Sunday, September 18, 2016

Close Encounter

Local Honey, Still from I'll Be Your Mirror             
Local Honey
I'll Be Your Mirror
Good Children, New Orleans

After a two-month hiatus I was back out looking at art, the day after the Saint Claude openings. I would have liked if this outing were like a tall, cold drink of water after a long walk in the heat but it was more like the first morning run after two months of being a couch potato. I kept catching my face in a kind of pained and skeptical squint. I kept catching my thoughts drifting into the weeds: wait, what am I even doing here? In short, I was hardly an easy audience that day.

I hit the back room of Good Children, more inclined to ricochet back to the exit than stay to watch an almost eight minute video but I was drawn in by the only piece in the room, a dual-channel video screened modestly-sized and high on the wall. The left frame showed a bright window from a dark interior and the right a silo against a blue sky, the view angling up to match my own raised gaze. I am a sucker for an un-peopled view. The next minute both frames were peopled, a single figure in each frame. On the right a figure climbed into a rubber raft floating on a pond or lake, on the left a figure stood in front of a microphone inside the silo. Both figures were strange in appearance

These individuals (as well as the succession of solitary figures that in appeared throughout the duration of the video) seemed to be different versions of a single character. This was my impression in spite of dramatic costume, wig, and make-up changes. All incarnations of the character appeared to be a man in drag, making no effort to hide chest hair and other tells. The make-up was more Ziggy Stardust than Iggy Azalia, more alien-like than lady-like, though admittedly I know little of drag conventions. Actually, my own unfamiliarity with traditions of drag made me feel excluded at first, sort of targeted by this character whose gestures feel at times both taunting and solicitous. Is this exaggerated stripper dance sincere? funny? Who is the audience? I felt a little self-conscious about feeling self-conscious. I felt, in a word, alienated.

But the camera work, sound, editing, was so appealing I remained the captive audience. Gradually, partly through my familiarity with and appreciation of the natural settings, it seemed that the strange character was the ET here, not me. This person didn't seem to belong in these day-lit natural settings: by a river, lake, in a meadow or in the woods. This character seemed better suited to a dimly lit stage in a club or on an urban street. There were indoor scenes but they were constructed with props and acted almost more like metaphors than places. There was a sort of playpen made out of box fans over which a wig moved ghost-like. Throughout the video the natural world and the synthetic world come in contact but don't quite enmesh. The sound of birds chirping is replaced by an electrified voice, in a Radioheadesque not-quite singing. A disco ball reflects synthetic light in some shots and a magic-hour sunset in the most arresting sequence in the video.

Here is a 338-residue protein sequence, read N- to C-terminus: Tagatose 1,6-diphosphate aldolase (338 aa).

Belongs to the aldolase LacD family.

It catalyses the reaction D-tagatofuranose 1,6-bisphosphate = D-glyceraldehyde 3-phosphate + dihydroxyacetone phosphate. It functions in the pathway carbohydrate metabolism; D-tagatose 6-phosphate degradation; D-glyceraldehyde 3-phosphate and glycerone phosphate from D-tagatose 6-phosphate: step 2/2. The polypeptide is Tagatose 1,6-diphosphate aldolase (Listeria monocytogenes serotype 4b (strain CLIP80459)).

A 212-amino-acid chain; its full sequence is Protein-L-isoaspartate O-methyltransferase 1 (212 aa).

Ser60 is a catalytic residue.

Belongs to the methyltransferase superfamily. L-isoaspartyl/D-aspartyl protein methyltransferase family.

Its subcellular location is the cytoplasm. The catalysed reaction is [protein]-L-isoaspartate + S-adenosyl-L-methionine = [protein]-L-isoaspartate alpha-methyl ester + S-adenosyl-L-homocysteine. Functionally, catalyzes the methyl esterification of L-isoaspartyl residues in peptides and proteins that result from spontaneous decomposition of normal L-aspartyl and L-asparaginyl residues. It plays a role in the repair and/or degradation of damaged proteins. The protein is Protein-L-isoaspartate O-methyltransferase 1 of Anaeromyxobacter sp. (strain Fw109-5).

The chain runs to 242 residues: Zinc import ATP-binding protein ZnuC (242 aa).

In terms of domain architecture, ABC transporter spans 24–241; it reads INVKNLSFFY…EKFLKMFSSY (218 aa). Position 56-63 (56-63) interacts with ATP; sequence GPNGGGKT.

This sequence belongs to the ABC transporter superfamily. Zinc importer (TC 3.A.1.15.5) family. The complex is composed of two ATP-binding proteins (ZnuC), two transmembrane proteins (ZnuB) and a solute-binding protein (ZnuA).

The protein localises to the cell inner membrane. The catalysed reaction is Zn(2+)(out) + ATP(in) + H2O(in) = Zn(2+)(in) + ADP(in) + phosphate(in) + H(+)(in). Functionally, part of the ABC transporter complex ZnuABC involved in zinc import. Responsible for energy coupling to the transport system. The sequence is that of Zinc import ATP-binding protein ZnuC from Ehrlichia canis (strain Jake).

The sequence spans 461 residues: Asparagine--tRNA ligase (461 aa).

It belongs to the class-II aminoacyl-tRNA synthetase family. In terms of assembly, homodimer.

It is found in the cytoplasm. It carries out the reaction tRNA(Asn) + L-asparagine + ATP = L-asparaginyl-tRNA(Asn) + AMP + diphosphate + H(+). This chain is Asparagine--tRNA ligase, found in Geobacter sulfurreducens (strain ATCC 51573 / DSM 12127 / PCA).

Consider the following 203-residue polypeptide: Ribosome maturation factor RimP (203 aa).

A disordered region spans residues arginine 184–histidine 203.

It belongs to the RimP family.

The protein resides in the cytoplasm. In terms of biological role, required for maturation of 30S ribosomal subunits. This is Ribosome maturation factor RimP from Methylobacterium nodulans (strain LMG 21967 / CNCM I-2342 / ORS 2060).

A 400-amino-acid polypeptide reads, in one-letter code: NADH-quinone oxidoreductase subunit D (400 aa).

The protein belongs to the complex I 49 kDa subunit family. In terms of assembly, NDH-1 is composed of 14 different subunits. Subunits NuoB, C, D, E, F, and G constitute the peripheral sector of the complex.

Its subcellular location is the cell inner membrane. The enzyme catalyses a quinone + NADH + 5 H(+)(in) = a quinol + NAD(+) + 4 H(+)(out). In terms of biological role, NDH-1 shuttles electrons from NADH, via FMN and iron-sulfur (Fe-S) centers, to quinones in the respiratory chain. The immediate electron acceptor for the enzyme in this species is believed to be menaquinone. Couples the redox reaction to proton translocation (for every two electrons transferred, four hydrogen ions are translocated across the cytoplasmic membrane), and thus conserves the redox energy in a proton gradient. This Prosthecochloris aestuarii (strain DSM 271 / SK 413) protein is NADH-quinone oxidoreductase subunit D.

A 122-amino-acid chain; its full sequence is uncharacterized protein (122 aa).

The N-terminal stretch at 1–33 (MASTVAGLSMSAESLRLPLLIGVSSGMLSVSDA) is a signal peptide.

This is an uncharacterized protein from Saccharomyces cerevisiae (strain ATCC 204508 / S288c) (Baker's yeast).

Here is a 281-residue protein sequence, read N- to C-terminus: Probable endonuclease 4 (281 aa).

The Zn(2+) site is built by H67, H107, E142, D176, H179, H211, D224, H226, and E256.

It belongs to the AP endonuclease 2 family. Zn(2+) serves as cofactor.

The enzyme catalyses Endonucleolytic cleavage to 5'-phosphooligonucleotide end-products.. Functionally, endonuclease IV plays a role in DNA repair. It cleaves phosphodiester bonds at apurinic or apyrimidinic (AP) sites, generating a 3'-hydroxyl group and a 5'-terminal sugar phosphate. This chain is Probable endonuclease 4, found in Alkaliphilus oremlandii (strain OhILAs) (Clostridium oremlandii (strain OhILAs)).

This sequence begins with the camera approaching a figure, twirling before a sunset (left channel) and (right channel) a single distant light, mirroring the placement of the sun. In a moment both channels show the twirling figure we now see is the same character, dressed this time in cowboy (or cowgirl) wear: a cow patterned cowboy hat, a sequined and fringed cape and matching skirt, a cowboy shirt with silver cuffs, and cowboy boots. The face is made up with silver or white black-framed lips and two braids frame the face. A disco ball lays nearby in one scene, in the other the figure holds it above. The body of water in the background, wide and slow, might be the Mississippi River. This is an American vision, it occurs to me. Cowboy, disco, the troubled river. Oh and this sequence began with a sound like Jimi Hendrix's electric guitar rendition of The National Anthem. Not that all this Americanness meant anything in particular but it hit a particular chord of restlessness, innovation, and done-up alienation. In the course of this sequence though the character becomes less solicitous, less concerned with the audience. The twirling becomes almost childlike in its lack of sexuality and precision.

Watching I’ll Be Your Mirror it suddenly occurred to me that my initial feeling of alienation was reflected on the character or vise versa. The character was alienated. The character was trying, setting after setting, costume after costume, to express something, to achieve something, to be a part of something, to connect with me, the viewer. While the character persisted in isolation, the video absolutely made contact.  

Local Honey                               Still from  I'll Be Your Mirror, Courtesy of the Artist                                     Good Children, New Orleans

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